Robbery possible motive in shootings


Two men who were shot Tuesday in a Little Italy rowhouse might have been the victims of a botched robbery, police say.

Joseph Augustus Harrison Jr., 27, was fatally wounded in the shooting, which occurred about 3:30 p.m. in the 900 block of Eastern Ave. The other victim, Richard Featherstone, 18, was shot in the right leg and was hospitalized last night at Maryland Shock Trauma Center.

Both victims were found in Harrison's third-floor bedroom.

Harrison, a Polytechnic Institute graduate, had lived in the rowhouse for four years and occasionally worked construction jobs, said city homicide Detective Chris Beiling. Featherstone lived in the home for 14 months and was also a construction worker and a landscaper, Beiling said.

It appeared that only the victims were in the house at the time of the shootings, Beiling said. He said neither man had a criminal record and that police searched the home for about 14 hours yesterday and Tuesday but found no drugs or any other suspicious items.

Police said no evidence was found of a break-in.

Neighbors on either side of the rowhouse were not at home when the men were shot, Beiling said, adding that the killer could have left the house in a casual manner and not been noticed by anyone on the street.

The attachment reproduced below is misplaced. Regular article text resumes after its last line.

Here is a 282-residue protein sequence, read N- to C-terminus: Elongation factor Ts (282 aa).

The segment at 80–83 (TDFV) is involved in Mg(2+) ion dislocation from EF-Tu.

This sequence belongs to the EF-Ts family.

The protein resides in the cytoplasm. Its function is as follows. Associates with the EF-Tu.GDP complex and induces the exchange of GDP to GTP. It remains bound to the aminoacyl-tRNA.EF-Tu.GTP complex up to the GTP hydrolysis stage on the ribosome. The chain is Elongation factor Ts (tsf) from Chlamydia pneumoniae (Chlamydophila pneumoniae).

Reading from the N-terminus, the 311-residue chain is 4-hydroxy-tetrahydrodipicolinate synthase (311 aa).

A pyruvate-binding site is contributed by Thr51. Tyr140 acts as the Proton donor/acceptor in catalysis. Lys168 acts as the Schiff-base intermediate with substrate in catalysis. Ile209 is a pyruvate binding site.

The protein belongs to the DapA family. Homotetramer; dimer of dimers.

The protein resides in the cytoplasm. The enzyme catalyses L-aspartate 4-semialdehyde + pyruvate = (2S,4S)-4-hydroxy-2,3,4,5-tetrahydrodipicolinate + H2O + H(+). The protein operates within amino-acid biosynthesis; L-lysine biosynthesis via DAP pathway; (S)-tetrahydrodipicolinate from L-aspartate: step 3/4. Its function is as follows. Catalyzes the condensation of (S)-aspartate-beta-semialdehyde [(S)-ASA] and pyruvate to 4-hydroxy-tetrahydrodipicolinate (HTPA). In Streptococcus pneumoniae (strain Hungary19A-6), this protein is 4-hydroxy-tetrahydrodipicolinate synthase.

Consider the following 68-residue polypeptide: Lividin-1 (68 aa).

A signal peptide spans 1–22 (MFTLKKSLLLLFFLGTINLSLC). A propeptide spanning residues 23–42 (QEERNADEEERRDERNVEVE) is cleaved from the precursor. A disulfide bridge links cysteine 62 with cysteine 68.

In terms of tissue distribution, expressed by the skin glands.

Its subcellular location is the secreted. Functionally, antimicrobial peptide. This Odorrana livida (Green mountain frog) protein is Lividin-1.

Inside the rowhouse, which the men were renting, no signs were found of a struggle or fight, Beiling said. The assailant is thought to have entered through the front door, police said.

Beiling said it appeared someone entered the house looking for money, but he didn't know why that house was targeted.

"We have very little evidence to go on now, but the investigation is in its early stages," he said.

Police presence

As police continue gathering clues in the shooting, Little Italy residents and merchants say they would like to see a return of foot patrol officers there.

"Obviously we would like the foot patrol reinstated here in Little Italy," said Mary Ann Cricchio, co-owner of Da Mimmo restaurant and president of the Little Italy Restaurant Association. "But we do understand the challenges that the mayor is having with his police right now."

Cricchio said she spoke yesterday with Mayor Martin O'Malley, who also expressed concern about the shooting's possible effect on Little Italy, a popular city tourist spot.

Giovanni Rigato, owner of Boccaccio restaurant, agreed with Cricchio about the need for an increased police presence in the area.

"I wish the police would bring back the foot patrol between 5 and 11 o'clock at night, while the customers are around," said Rigato, also a chef at Boccaccio. "If the foot patrols come back, we feel it would discourage people with criminal ideas."

Effect on business

Rigato said the shooting was widely discussed by customers and residents alike yesterday in Little Italy. He hopes it won't hurt business.

"We are already forced to spend more money to have valet parking to help customers feel better and safe, and then you come in for dinner one night and you find the restaurant roped off with the yellow police tape," Rigato said.

"It doesn't look good. And then police cars are outside with flashing lights. It doesn't make for a comfortable evening."

Copyright © 2020, The Baltimore Sun, a Baltimore Sun Media Group publication | Place an Ad